Bioterrorism remains top concern for U.S. security experts

Bara Vaida

About Bara Vaida

Bara Vaida (@barav) is AHCJ's core topic leader on infectious diseases. An independent journalist, she has written extensively about health policy and infectious diseases. Her work has appeared in outlets that include the National Journal, Agence France-Presse, Bloomberg News, McClatchy News Service, MSNBC, NPR, Politico and The Washington Post.

Photo: Lab Science Career via Flickr

The U.S. government was worried about a potential anthrax attack during the recent Super Bowl, according to U.S. Homeland Security department documents found in the seat-back pocket of a commercial airline by a CNN employee.

The news is illuminating in that it shows not only an incredible security lapse but also that federal employees are continuing to train state and local law enforcement and emergency responders for a potential bioterrorism attack.

In 2001, the nation experienced the nation’s worst bioterrorism attack in history when someone created a blend of anthrax spores and weaponized them, sending them to media and members of the U.S. Congress. Five people died. According to federal investigators, an Army researcher Bruce Ivins was the culprit, but doubts remain.

Since that attack, the U.S. has spent tens of billions of dollars to respond to a potential bioterrorism attack including the creation of BioWatch, which was the program that had been overseeing the Super Bowl anthrax attack simulation effort outlined in the Homeland Security documents. BioWatch is designed to detect an airborne disease attack in major U.S. cities, but critics say its technology is old and unreliable.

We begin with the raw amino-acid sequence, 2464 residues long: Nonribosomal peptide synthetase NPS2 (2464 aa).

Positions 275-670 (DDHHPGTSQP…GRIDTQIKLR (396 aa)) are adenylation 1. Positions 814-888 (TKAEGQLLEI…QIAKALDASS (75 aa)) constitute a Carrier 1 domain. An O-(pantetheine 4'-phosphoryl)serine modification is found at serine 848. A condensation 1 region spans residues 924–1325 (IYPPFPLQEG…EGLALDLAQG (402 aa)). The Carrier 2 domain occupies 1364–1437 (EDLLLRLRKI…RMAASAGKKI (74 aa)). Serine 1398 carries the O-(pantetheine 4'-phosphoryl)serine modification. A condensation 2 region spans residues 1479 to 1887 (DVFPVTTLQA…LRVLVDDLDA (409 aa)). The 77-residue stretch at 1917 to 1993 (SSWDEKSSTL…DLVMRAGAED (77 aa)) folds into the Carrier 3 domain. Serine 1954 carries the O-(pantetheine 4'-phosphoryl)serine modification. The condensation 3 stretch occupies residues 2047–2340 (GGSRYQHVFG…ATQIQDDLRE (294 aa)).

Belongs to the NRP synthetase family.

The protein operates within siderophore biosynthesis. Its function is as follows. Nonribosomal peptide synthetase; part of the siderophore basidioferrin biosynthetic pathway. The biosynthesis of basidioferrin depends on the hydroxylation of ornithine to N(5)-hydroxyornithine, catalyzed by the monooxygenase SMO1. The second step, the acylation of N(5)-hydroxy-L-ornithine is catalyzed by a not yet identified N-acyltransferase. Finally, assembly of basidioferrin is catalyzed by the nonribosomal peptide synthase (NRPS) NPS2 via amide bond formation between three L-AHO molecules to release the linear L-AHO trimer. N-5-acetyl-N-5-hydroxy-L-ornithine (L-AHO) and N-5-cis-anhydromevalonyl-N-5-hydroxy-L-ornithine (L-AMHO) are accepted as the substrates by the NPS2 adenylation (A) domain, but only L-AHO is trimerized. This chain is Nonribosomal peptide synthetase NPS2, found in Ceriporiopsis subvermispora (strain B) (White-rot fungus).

Fears about bioterrorism have risen recently with anxieties about conflict with North Korea. In December 2017, the Washington Post reported that North Korea has been acquiring equipment that could be used to create bioweapons and has been sending its scientists abroad to education and training necessary for building a weapon to launch a biological attack. Current and former U.S. officials also said there isn’t evidence that North Korea has ordered the production of bioweapons. But four North Korean soldiers who defected to South Korea in 2017 had anthrax antibodies in their blood, suggesting they may have been working on biological weapons projects, USA Today reported.

Further, two Canadian researchers caused alarm when they publicly released a paper in January, describing how they ordered pieces of horsepox DNA on the Internet to develop a smallpox vaccine. Security experts fear the paper may have provided a recipe for someone with malevolent intent to create a smallpox virus. In addition, the U.S. just lifted a ban on federal-funded research that allows scientists to alter viruses and bacteria to make them more virulent.

For journalists looking for local bioterrorism angles, consider looking into whether there is a BioWatch program running in the community and is it working? Are any local scientists working on pathogen-altering research?

And for more resources, check out our new tip sheet on covering bioterrorism.

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